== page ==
MIXING AND SAMPLING IN A MICROFLUIDIC CHANNEL USING ROTATING MAGNETIC MICROBEADS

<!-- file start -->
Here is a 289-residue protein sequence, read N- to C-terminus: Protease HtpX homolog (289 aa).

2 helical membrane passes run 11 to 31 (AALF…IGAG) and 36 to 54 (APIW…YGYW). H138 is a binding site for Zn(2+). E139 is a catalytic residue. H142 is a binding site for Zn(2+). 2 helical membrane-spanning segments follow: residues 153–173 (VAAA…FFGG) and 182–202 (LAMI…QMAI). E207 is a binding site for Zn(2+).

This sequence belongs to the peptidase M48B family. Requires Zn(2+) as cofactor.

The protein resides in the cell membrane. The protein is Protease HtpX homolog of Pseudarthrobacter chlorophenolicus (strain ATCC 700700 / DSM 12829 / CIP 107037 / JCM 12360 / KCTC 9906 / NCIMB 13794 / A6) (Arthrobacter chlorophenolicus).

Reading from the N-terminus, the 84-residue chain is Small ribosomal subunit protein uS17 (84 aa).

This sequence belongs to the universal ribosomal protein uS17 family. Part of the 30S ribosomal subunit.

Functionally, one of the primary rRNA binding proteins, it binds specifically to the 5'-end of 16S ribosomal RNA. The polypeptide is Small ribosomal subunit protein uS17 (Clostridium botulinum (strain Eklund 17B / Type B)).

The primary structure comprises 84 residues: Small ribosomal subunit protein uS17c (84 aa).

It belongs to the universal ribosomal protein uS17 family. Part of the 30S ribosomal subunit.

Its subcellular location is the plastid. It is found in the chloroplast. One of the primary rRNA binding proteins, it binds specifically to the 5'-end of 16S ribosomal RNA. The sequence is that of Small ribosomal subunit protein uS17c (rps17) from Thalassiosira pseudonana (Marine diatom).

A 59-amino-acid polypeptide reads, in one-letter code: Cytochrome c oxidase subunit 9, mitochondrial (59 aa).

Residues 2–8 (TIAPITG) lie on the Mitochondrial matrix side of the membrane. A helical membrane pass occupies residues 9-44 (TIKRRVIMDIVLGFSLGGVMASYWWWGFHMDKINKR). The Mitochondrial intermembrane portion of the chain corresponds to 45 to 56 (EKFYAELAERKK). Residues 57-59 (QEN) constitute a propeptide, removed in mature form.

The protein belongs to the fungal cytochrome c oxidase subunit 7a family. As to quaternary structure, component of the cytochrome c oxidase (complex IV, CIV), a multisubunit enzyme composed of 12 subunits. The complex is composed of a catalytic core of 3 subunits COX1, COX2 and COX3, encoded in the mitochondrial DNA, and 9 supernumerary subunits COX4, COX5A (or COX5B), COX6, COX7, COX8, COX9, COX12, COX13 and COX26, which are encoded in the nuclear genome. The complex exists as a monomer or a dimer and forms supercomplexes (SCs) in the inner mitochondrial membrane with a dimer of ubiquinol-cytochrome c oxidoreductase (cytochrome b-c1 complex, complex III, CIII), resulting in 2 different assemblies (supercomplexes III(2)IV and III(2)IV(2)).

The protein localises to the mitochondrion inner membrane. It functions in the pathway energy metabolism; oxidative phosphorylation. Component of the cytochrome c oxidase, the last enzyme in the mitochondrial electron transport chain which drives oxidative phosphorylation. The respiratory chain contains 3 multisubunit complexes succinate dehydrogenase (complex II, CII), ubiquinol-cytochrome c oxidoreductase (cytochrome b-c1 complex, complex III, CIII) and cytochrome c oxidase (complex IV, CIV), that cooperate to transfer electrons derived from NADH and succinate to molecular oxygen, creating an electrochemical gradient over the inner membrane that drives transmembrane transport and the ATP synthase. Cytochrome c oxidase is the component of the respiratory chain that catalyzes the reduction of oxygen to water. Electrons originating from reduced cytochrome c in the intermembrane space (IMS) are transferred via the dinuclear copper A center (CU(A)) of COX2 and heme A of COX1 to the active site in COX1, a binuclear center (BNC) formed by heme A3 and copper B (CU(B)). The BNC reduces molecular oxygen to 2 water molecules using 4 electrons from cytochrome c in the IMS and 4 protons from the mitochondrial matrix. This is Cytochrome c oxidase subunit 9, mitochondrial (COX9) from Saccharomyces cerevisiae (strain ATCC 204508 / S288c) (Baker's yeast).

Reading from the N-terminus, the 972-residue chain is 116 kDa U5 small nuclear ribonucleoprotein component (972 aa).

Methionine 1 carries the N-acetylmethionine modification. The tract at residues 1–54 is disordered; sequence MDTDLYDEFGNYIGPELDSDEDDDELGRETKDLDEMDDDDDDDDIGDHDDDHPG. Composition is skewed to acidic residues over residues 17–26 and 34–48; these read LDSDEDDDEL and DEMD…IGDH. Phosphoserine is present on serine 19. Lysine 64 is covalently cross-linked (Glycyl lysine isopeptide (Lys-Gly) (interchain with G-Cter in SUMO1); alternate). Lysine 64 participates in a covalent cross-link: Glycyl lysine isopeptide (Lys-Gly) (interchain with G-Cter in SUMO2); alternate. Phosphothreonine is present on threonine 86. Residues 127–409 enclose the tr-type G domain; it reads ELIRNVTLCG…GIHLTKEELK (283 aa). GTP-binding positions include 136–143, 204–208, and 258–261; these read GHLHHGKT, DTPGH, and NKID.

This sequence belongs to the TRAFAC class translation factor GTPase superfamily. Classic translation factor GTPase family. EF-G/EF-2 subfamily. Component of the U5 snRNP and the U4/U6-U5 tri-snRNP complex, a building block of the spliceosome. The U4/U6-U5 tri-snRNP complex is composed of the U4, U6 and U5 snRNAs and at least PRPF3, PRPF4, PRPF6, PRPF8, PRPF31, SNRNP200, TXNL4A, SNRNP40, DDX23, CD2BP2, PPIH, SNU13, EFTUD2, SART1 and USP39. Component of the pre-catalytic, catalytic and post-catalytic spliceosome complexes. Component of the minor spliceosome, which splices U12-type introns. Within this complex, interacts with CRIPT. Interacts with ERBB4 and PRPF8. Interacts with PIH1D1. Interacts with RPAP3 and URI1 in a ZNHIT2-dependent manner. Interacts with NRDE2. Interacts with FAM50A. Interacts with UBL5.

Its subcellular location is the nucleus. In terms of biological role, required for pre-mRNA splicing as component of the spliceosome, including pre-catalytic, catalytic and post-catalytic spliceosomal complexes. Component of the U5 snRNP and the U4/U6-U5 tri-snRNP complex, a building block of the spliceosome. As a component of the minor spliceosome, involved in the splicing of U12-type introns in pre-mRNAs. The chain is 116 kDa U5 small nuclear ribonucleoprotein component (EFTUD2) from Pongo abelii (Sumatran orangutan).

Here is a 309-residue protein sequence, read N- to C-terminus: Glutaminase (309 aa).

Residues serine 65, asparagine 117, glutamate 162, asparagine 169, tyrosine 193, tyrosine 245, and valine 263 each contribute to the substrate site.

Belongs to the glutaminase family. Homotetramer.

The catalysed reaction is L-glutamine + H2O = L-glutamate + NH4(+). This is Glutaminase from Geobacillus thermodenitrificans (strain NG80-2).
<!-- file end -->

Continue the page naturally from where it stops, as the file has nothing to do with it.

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This work presents a novel microsystem utilizing an array of rotating magnetic beads inside a microfluidic channel. The magnetic beads are actuated via an external rotating magnetic field dynamically magnetizing small (<10 µm) soft magnetic features. Presented here is the method for fabricating the soft magnetic features via electron beam evaporation. The physical operational limits of the device are demonstrated and quantified. The hypothesis of the work is that the actuation of the magnetic beads will rapidly mix the system and the rapid mixing will increase the chance that a functionalized target particle will come into contact with the magnetic bead. The target could then be trapped via a protein-protein bond with the functionalization on the magnetic bead. The first operation, microfluidic mixing, is the ability for these beads to mix fluids inside a microfluidic channel. This is done by measuring the mixing of two streams of fluid as they flow over the rotating array of beads. This method demonstrated significant mixing (65%) in less than 300 µm of channel length if the magnetic beads are actuated at a high enough velocity relative to the bulk flow velocity. The second operation is the capacity to capture particles from the microfluidic channel. This capturing is accomplished via protein-protein bond between the surface functionalizations of the magnetic bead and the particle. This device demonstrated the capacity to capture >80% of particles that pass through the 400 µm array. This result was demonstrated in channels where the magnetic beads occupied less than 25% of the channel height.